come by making the bases of the cores relatively short and
characteristics has been found to be satisfactory from
wide as distinguished from the relatively narrow and elon
an electromagnetic standpoint.
gated legs of the cores, the orientation of the grain being
It has been found that an improved form of core can be
substantially coincident with the longitudinal axes of the
formed which is similar to that shown in FIGURE 1, but
latter. This form of construction has required the use
in which the amount of lapping of adjacent laminations
of a greater amount of metal and has also ‘made it pos
is considerably reduced. In order to avoid high ?ux con
sible to provide only relatively long, narrow “windows” or
centration and saturation of the iron, it is necessary to have
openings in the center of the core. This in turn has ser
some surface overlap of the ends of the arms of one U
iously limited the size and number of windings which it
shaped piece with the base of the next adjacent piece, but
is possible to place on such cores.
35 it is not necessary to have a complete ,overlap as shown
'It is therefore an object of this invention to provide
in FIGURE 1.
laminated cores of a gapless construction utilizing grain
Referring speci?cally to FIGURES 2 and 3, substantial
oriented metal which require a smaller amount of metal to
ly L-shaped laminations 50 and 52 may be utilized for pur
assemble and which still achieve electromagnetic charac
poses of improved core construction which laminates are
teristics which are the equivalent of the conventional forms 40 cut preferably from a suitable strip 54 of grain oriented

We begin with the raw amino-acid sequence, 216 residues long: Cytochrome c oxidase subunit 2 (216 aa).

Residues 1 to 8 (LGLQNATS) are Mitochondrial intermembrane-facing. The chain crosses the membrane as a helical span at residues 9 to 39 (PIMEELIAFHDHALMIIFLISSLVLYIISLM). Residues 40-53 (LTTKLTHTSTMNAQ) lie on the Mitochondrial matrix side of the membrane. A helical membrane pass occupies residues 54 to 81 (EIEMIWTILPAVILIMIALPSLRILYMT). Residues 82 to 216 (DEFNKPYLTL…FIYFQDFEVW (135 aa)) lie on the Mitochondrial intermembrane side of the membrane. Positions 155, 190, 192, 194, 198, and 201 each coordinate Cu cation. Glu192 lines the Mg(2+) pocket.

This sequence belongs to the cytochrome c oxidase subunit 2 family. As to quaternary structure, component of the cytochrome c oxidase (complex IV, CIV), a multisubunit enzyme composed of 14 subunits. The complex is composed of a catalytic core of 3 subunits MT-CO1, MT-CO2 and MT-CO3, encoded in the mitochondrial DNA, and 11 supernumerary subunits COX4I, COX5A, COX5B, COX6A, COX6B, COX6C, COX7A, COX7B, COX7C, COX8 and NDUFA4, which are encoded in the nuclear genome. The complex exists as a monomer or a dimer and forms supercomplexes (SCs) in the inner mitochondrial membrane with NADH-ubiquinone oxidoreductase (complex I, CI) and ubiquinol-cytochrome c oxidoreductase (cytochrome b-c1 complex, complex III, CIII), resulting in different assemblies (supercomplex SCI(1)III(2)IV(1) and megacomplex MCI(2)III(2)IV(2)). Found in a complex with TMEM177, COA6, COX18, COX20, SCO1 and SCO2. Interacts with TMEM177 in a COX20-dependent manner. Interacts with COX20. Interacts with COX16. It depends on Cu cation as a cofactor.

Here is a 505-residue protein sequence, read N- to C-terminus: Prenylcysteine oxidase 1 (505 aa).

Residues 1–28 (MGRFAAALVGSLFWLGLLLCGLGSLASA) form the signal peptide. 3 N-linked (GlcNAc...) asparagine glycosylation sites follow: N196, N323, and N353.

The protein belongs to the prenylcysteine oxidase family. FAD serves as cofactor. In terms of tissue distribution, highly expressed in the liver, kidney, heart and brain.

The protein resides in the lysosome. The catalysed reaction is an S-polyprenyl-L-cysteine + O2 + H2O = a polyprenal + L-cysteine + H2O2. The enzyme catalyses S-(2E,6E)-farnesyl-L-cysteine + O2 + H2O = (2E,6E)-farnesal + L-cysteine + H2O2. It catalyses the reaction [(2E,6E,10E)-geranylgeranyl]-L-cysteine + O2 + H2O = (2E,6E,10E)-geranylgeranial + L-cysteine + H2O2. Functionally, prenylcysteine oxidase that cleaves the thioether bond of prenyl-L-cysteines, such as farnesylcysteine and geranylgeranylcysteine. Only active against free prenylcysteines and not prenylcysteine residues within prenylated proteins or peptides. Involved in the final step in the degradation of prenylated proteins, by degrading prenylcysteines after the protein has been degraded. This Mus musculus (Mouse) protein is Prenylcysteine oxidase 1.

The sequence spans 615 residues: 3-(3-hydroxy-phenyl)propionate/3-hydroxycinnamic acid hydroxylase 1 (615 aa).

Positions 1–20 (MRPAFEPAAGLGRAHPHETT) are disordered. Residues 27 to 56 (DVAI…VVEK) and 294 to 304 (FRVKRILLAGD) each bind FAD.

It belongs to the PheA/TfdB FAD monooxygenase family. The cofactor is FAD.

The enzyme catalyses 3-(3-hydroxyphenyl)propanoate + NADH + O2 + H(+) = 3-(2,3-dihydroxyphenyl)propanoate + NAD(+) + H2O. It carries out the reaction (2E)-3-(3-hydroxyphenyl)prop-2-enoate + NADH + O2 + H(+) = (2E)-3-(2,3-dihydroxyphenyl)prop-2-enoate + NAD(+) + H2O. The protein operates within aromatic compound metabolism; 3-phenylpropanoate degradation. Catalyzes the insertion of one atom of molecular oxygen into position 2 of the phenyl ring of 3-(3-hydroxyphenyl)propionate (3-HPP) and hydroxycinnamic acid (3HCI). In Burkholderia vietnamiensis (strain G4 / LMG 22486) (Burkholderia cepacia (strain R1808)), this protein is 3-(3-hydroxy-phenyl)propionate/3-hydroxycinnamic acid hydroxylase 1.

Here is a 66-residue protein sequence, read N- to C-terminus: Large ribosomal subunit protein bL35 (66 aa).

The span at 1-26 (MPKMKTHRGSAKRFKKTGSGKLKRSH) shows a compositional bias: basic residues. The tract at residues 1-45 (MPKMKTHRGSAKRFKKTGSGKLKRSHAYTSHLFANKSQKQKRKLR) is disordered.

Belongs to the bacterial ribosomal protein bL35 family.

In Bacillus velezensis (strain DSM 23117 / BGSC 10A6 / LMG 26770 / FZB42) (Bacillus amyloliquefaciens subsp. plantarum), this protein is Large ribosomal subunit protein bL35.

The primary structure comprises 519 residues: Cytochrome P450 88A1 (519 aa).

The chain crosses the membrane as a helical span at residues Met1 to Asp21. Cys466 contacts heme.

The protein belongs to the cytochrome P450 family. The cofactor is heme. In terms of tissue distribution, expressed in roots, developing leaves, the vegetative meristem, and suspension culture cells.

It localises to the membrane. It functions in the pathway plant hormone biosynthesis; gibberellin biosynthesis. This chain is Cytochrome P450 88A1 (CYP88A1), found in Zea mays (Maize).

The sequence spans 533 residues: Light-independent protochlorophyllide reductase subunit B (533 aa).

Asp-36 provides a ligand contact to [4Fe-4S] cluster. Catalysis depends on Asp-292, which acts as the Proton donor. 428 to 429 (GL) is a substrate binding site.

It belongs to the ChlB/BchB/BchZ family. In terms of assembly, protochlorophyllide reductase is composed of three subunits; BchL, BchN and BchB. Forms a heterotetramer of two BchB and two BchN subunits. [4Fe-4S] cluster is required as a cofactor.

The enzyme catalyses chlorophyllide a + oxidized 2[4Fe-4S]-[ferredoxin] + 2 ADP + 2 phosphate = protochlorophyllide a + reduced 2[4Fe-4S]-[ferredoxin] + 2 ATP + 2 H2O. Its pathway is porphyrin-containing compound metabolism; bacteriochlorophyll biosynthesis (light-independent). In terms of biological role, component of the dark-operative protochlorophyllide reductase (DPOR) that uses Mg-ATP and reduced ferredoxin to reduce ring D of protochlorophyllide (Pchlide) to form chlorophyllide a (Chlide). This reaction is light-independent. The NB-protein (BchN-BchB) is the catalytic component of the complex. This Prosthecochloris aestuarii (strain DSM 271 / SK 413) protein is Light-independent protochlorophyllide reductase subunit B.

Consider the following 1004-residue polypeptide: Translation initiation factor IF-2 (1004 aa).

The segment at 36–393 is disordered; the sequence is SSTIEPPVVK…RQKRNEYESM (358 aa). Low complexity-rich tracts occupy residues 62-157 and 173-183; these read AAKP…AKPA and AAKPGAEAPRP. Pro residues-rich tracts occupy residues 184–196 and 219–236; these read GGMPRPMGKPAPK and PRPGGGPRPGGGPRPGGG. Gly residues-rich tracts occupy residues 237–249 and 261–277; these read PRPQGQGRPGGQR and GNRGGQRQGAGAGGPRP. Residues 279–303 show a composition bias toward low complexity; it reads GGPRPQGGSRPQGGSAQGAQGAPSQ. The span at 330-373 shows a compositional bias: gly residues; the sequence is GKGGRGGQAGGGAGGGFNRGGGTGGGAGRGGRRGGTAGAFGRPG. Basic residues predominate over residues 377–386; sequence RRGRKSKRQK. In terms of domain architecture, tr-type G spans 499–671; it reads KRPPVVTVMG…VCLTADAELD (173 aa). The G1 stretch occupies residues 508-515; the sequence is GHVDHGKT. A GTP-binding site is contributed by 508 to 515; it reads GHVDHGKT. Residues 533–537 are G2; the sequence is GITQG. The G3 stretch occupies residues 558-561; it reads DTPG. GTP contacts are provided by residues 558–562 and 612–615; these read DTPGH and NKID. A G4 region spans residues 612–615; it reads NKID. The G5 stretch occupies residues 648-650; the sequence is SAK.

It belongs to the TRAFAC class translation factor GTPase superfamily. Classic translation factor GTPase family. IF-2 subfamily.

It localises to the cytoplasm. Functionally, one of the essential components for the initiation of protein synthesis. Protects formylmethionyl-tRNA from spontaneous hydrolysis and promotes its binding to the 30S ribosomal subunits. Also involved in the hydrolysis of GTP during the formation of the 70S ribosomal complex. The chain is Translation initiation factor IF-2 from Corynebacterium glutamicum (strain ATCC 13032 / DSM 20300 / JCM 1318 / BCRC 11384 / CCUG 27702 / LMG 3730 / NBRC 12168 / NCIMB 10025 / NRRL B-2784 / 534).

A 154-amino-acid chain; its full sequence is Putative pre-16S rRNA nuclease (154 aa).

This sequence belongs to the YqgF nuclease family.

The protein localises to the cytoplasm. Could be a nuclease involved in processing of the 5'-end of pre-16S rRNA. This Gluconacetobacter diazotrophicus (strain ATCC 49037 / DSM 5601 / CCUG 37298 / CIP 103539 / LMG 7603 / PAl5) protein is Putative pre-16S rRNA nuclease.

of cores.
metal. Likewise, end pieces 56 may be also cut from the
same strip 54 and these elements assembled as shown in
FIGURE 3. The L-shaped laminations 50 and 52 may be
disposed in two stacks with the bases 58 and 60 thereof at
Another object is to provide a window of increased width
in such cores, Without sacri?cing desirable electrical char
Still another object is to provide cores of the character
alternate ends and ‘being partially overlapped by the outer
described which utilize laminations of relatively simple 45 extremities of the arms of the next adjacent L-shaped
con?guration which may be readily assembled.
laminations. These two stacks, indicated generally by
Further objects and advantages of this invention will
the numerals 62 and 64, may be joined by the end pieces
become evident as the description proceeds and from an
56 which may be disposed in association with the bases
58 and 60 between the arms of the corresponding lamina
examination of the accompanying drawings which illus
trate several embodiments of the invention and in which 50 tions in each stack.
similar numerals refer to similar parts throughout the